Comparison of Hybrid 4-Step and Activity-Based Models: Example for Jerusalem, Israel
Gaurav Vyas, Parsons Brinckerhoff, Peter Vovsha, Parsons Brinckerhoff, Danny Givon, Jerusalem Transportation Master Team
This paper compares the two families of travel demand models: Hybrid 4-step models and Activity-Based travel demand models developed for Jerusalem, Israel.
Aggregate 4-step trip-based models represented a standard and most used in practice paradigm of travel demand modeling for over half-century. These models are relatively easy to develop, they are helpful in understanding the general travel patterns (and specifically, commuting patterns) in the region, and they proved to be instrumental for decision makers in testing certain types of transportation infrastructure projects, and transportation policies. However, the scope of possible transportation policies that could be handled by 4-step models proved to be limited, and primarily, due to the explosion of the number of trip matrices that have to be created at the trip distribution and mode choice steps if additional segmentation details or explanatory variables are to be added. For example, in order to test the effect of transit passes holding on mode choice, there need to be two sets of trip matrices created – one for transit pass holders and another for non-holders for each existing segment (combination of trips purpose, car ownership group, income group, time-of-day period, etc). In addition to the practical limitations in policy analysis, aggregate 4-step models as has been intensively discussed in literature, are characterized by a limited behavioral realism in terms of the sequence of travel choices.
Introduction of the microsimulation approach to travel demand in 1990s proved to be revolutionary in many respects. With the advent of microsimulation approach, another family of travel demand models in practice emerged, referred to as Activity-Based travel demand Models (ABMs). The microsimulation approach in ABMs made a plethora of additional travel demand policies possible for analysis. The underlying central paradigm of travel modeling in ABMs is that people are fundamentally driven by participation in activities, and trips and tours emerge subject to spatial and temporal constraints associated with the activity participation. ABMs by design are behaviorally richer than 4-step models in terms of the explanatory variables and logical interconnections between multiple travel choices of the same individual. As the result, they also can accommodate a wider spectrum of tendencies in travel behavior and transportation policies that are intended to affect this behavior.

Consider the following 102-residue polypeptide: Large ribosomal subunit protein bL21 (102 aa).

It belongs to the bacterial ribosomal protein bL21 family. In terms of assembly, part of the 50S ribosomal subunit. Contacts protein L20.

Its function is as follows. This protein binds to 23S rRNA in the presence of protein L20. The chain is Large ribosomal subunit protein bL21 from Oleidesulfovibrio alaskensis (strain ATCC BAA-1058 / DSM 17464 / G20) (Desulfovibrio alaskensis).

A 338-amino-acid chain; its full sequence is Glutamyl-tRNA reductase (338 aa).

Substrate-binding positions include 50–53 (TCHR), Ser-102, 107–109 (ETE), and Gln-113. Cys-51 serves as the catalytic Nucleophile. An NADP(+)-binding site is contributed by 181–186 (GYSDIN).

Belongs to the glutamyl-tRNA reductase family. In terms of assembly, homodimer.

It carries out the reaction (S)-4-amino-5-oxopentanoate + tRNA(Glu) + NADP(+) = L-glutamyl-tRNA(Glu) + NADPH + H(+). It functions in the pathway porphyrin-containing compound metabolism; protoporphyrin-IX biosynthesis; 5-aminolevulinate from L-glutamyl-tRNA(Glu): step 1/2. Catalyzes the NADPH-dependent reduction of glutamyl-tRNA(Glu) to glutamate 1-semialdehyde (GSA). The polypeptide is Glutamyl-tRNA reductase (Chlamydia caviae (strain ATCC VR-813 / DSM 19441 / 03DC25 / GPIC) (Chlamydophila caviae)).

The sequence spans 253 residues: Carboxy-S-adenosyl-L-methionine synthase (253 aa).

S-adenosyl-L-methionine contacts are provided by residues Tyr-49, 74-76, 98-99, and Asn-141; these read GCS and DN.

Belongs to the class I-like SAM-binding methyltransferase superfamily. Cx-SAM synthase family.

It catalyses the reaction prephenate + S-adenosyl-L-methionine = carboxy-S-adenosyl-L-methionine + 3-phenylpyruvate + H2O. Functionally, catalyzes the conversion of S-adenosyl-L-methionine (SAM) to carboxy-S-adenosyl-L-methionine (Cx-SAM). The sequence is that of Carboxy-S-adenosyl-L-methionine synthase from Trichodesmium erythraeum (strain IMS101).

Another interesting family of travel demand models in practice is emerging that is designed to take an advantage of some of the individual behavioral aspects of ABMs that are easier to implement in a micro simulation fashion while leaving the rest of the model system at the simpler aggregate level pertinent to the 4-step models. This new family of travel models is commonly referred to as hybrid models. Hybrid models are characterized by development cost and overall level of complexity that is close to the conventional 4-step model. The model chain in hybrid model systems typically starts with a set of disaggregate models and eventually ends with aggregate mode choice model. The hybrid models are considered as a practical compromise between 4-step models and ABMs due the shorter development cycle and quite moderate resources for development compared to fully-fledged ABMs. A hybrid model is also a useful intermediate step on the way from a classic 4-step model to a complete ABM in terms of the learning curve for the model users and preparation of the necessary inputs.
Jerusalem Transportation Masterplan Team decided to develop a hybrid travel model as the first step of the ABM development. By the completion of the entire ABM, the agency became uniquely equipped with recently developed and well-calibrated travel models of both types – hybrid and advanced ABM. This paper compares the performance of these two types of travel models for the 1.1M Jerusalem region. These two models for Jerusalem were developed in parallel using the same basic socio-economic data, land use, and transportation networks. This common denominator helped in understanding the challenges and shortcomings of the hybrid model and the ABM as two travel modeling technologies available today in practice. In this effort these two models were put side by side and assessed with respect to their structure, development cost, spectrum of transportation projects and policies that can be modeled with each of the models, as well as the observed model sensitivity for each policy. The paper summarizes practical advantages of ABM over the hybrid model in certain important policy contexts.
Association for European Transport